offered the opportunity to cradle my child in my
arms like the baby Buddha and be present for a
mystery unfolding. . . .

As a new mother, I¹ve found myself wondering:
How are other women negotiating the dance between
practice and parenting? How does their practice
affect their mothering? How does being a mother
affect their practice? Are mothers changing the
forms of Buddhism in America?

And the most compelling question of all for me
can mothering really be a path of practice every
bit as valid as the monastic path? Can suctioning
the snot from a sick baby¹s nose have the simplicity
and purity of a nun¹s prostrations? Can wiping out a
diaper pail lead to "the awakening of the Buddha
and the ancestors?"

On one level, this question seems absurd. Nothing
could be further from the regimented march of a
formal retreat than the disheveled dance of motherhood.
The books on my bedside table used to be about pursuing
Awakening in the Himalayas. Now they¹re about preventing
awakening in the middle of the night. There¹s a diaper
changing table where my altar used to be; my zafus and
zabutons have been requisitioned to cushion Skye¹s play
area. Forget about chewing a single raisin for five
minutes and admonitions to "when you eat, just eat"
I¹m on the phone with Skye on my hip, ordering
baby-proof plates for the electrical outlets as I
eat cold veggie potstickers with my fingers straight
from the cardboard box and rub fresh spit-up into
the floor with one socked foot. It¹s hard to find the
moment even to tell myself that this is a spiritual path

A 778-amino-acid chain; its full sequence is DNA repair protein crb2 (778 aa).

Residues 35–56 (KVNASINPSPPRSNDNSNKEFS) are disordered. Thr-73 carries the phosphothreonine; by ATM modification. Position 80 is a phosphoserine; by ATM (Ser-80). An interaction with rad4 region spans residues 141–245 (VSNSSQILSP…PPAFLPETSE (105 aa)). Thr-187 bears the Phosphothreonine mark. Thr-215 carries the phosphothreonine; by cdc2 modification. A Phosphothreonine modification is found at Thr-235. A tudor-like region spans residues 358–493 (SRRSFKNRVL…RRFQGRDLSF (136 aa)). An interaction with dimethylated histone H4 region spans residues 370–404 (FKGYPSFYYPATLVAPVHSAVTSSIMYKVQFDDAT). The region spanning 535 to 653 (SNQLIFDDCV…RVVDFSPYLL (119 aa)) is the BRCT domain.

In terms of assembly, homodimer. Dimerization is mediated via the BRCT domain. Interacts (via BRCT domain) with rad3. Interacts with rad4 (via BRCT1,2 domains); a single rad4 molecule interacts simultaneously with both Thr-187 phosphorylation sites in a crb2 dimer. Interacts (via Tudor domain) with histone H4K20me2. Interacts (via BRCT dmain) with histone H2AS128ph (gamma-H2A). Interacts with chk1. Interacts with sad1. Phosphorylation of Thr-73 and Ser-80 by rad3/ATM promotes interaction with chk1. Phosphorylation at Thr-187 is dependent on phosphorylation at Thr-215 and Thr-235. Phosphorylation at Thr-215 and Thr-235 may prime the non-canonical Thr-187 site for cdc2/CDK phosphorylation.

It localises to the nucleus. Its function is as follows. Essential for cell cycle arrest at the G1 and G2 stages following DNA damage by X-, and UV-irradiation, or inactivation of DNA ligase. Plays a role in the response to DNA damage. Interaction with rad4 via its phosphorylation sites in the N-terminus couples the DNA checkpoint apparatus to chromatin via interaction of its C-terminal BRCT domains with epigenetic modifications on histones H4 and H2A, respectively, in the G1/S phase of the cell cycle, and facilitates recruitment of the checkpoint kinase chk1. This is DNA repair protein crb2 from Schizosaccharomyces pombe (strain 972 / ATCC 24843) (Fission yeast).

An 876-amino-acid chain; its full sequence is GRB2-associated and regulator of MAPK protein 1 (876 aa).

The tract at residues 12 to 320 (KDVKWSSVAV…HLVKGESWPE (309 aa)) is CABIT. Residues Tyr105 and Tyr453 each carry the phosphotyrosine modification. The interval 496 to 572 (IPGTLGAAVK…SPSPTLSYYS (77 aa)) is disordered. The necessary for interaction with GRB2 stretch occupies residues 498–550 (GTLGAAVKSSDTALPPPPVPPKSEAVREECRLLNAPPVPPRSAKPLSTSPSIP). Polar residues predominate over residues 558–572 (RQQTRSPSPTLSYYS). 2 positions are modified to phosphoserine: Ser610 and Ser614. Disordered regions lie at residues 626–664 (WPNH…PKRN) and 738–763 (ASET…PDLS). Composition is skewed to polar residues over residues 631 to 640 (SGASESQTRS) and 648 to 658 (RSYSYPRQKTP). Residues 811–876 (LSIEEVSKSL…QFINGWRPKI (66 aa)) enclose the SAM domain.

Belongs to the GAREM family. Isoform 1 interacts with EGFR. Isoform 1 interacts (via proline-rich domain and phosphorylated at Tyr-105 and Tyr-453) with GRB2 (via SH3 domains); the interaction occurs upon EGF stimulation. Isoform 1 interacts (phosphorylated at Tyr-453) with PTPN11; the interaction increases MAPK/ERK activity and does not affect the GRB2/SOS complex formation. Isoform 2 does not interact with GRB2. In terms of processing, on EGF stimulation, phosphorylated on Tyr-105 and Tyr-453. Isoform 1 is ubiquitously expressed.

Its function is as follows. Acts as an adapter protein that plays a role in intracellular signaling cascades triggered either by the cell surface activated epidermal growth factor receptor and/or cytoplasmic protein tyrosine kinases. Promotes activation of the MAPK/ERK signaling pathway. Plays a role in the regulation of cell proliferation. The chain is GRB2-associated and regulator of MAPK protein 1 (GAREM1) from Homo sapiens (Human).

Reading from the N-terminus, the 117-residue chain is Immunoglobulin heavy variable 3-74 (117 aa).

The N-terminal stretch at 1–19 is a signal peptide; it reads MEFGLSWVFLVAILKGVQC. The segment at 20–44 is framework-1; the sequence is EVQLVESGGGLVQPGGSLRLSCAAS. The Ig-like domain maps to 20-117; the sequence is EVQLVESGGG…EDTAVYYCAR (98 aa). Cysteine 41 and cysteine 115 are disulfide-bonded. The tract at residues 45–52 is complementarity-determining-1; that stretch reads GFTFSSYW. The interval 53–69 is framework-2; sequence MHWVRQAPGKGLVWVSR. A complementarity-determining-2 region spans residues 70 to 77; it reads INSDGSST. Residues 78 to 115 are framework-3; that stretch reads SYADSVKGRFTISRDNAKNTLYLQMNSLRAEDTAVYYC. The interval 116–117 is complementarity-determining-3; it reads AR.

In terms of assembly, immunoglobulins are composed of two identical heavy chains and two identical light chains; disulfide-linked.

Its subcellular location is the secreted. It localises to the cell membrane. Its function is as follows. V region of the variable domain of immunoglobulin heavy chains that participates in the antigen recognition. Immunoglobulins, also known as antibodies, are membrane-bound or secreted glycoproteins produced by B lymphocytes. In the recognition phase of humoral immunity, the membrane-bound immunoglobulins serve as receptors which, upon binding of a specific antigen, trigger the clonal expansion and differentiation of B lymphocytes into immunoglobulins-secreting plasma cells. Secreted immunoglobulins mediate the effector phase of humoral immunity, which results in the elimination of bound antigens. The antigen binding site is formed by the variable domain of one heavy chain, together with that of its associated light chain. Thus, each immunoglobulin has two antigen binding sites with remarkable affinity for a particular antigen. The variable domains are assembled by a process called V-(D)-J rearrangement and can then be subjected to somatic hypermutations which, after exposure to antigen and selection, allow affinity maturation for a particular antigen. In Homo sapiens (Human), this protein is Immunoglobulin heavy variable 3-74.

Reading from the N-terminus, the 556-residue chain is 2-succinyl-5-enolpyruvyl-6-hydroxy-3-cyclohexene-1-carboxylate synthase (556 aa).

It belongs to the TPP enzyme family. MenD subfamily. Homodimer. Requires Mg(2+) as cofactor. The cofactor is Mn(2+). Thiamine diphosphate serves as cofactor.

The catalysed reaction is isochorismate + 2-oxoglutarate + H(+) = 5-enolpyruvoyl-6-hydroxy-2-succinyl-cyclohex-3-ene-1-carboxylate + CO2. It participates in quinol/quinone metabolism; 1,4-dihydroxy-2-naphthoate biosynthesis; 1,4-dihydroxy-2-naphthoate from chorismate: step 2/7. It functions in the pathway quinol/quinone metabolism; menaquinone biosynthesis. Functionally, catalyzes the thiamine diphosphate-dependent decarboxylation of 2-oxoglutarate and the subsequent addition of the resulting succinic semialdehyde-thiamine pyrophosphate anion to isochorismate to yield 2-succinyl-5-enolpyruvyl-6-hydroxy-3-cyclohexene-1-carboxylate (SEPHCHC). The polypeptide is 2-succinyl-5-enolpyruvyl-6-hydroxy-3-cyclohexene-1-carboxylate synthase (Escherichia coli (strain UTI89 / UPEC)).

I¹m too busy looking for Skye¹s other mitten. . . .

I feel plugged into the world now, in a way that
I never have been before. As I feed my child out of
my own body, I see how I am fed by the body of the earth.
I¹m crocheted to a chain of mothers before me, and a
chain of unborn children who will inherit a world that
I can¹t even imagine. I want Skye¹s grandchildren to be
able to swim in the Pacific, and hike the granite ridges
of the Sierra, and gasp at the blue herons
standing on one leg in Bolinas Lagoon.

Is this "attachment"? Or connectedness?

I don¹t mean to be grandiose. I know these insights
aren¹t the pristine diamond of samadhi. They¹re a sloppier,
stickier kind of realization, covered in drool and Cheerio
crumbs. But maybe this is the gift of mothering as practice
a kind of inclusiveness that embraces chaos and grit and
imperfection. It¹s not based on control or keeping things tidy.

It makes room in its heart for a plastic dump truck
in the middle of the living room floor, and rap music
leaking under a bedroom door at midnight. It doesn¹t
slip away in the middle of the night to search for
enlightenment. It stays home with Rahula the Fetter,
and finds it there.

As mothers, what can we make of that story of the
Buddha leaving his family in the middle of the night?

I asked Fu Schroeder. "Oh, but he wasn¹t the Buddha
when he left his child. He was a young prince, in
terrible pain," she answered.

"If you¹re awake, you don¹t leave your child.
Where would you go?"

Anonymous said...

I've just completed a great weekend training course on integrating post natal students into general classes run by a beautiful woman called Uma Dinsmore Tuli in London UK. She had her own 7 week old goddess in her lap for most of the weekend while she taught. Biggest thing I got from this is that you need to treat new mums with kindness, get them to take it easy and give them lots of deep relaxation with props for restorative work. Also lots of gentle chest openings to counteract all that hunching and twists to re-knit the oblique abs and split rectus. Remember the deep changes that have taken place in her body and avoid inversions until the abs are back on board, wide leg poses until the pelvis restabilises, any fierce ab work. Remember too her baby and include stuff to help with carrying baby and couneracting all those new repetetive gestures that suddenly become a big part of her life.